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[Neuroscience] Re: Philosophical Foundations of Neuroscience

John H. via neur-sci%40net.bio.net (by j_hasenkam At yahoo.com.au)
Mon Dec 4 18:09:35 EST 2006

As luck would have it Michael's suggestion reawakened in me both
Freeman's ideas and R and W Blue's "correlational opponent process". It
opens a window with a nice view and sheds some light on my problem. I
did some reviewing today, it provided some justification for my
scepticism regarding the wholly materialist and Neuron Doctrine
approach to understanding complex brain functions. In particular, the
paper by Freeman,
Neural Networks, Vol. 10, No. 7, pp. 1175-1183, 1997

Three Centuries of Category Errors in Studies of the Neural
Basis of Consciousness and Intentionality
Walter J. Freeman

adds weight to my argument that if we keep digging in the same
materialist hole we may be looking the wrong way.

Matt said this:

"This is serious stuff, right? What's at stake here is whether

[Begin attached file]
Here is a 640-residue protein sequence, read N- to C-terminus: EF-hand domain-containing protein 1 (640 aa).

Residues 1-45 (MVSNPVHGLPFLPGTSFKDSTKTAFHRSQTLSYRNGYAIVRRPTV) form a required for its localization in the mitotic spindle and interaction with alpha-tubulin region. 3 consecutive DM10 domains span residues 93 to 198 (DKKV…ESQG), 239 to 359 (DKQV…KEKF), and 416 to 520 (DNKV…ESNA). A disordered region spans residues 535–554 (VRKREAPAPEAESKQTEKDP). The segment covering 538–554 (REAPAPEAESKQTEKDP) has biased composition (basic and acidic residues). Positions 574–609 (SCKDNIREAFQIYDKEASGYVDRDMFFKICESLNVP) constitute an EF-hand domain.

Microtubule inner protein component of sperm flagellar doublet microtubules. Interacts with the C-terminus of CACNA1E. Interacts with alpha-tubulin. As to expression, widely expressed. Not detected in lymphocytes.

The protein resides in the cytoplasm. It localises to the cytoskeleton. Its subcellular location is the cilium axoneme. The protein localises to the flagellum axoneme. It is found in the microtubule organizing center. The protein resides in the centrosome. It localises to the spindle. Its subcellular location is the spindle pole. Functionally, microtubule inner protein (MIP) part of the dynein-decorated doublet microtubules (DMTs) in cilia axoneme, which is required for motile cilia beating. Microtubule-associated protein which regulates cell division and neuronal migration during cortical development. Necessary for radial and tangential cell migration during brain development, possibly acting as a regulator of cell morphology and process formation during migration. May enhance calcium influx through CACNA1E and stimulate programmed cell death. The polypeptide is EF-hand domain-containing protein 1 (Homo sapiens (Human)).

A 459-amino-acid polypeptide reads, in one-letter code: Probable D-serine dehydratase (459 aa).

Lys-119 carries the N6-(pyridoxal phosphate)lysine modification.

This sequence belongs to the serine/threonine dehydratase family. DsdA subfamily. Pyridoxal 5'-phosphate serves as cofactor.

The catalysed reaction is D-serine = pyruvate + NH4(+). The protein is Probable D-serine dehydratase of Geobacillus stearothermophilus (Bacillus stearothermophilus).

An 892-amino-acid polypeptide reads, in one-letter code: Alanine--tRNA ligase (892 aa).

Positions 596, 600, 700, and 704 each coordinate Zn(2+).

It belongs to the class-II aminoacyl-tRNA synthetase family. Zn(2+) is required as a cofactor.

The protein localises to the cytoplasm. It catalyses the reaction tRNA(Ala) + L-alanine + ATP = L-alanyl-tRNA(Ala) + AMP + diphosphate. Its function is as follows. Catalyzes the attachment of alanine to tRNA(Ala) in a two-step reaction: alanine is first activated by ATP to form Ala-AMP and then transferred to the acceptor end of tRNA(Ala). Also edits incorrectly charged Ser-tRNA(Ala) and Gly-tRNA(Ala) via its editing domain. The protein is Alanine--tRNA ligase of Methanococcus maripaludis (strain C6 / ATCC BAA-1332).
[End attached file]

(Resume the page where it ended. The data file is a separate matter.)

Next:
neuroscience is incoherent, and will never go anywhere, because we are
pursuing a line of thinking that is utterly flawed. "

That is wrong and this is why:

The bods tend to get upset because they believe that such assertions
invalidate their life's endeavours. It is like saying that Einstein
made Newton redundant, when in point of fact Newtonian physics is still
far more widely applicable than Einstein or QM. The simple fact is that
the mountain of data created (bit like the tower of Babel) is not made
erroneous by abandoning the Neuron Doctrine or a strict materialist
approach to the problem. The data, or much of it,  is still good and
has value, what changes is the frame of reference for interpreting that
data. In any event, akin to the what happened in physics, much of that
data and its interpretation will still be valid and useful. So whatever
Bennet and Hacker think about the current state of Neuroscience, I fail
to see how it imperils the value of the work or the validity of the
interpretation. It most certainly cannot deny the clinical advances
provided by the same. It would be just as silly to abandon the existing
framework as it would to abandon all use of Newtonian physics. If
anything, what we will be pleased to witness is an increased richness
in the interpretation of the existing data. Crisis? What Crisis?

So IF Bennet and Hacker are asserting that neuroscience is doomed they
are being silly, they need to learn a few lessons from the history of
science. Yes, their ideas do have serious implications for cog neuro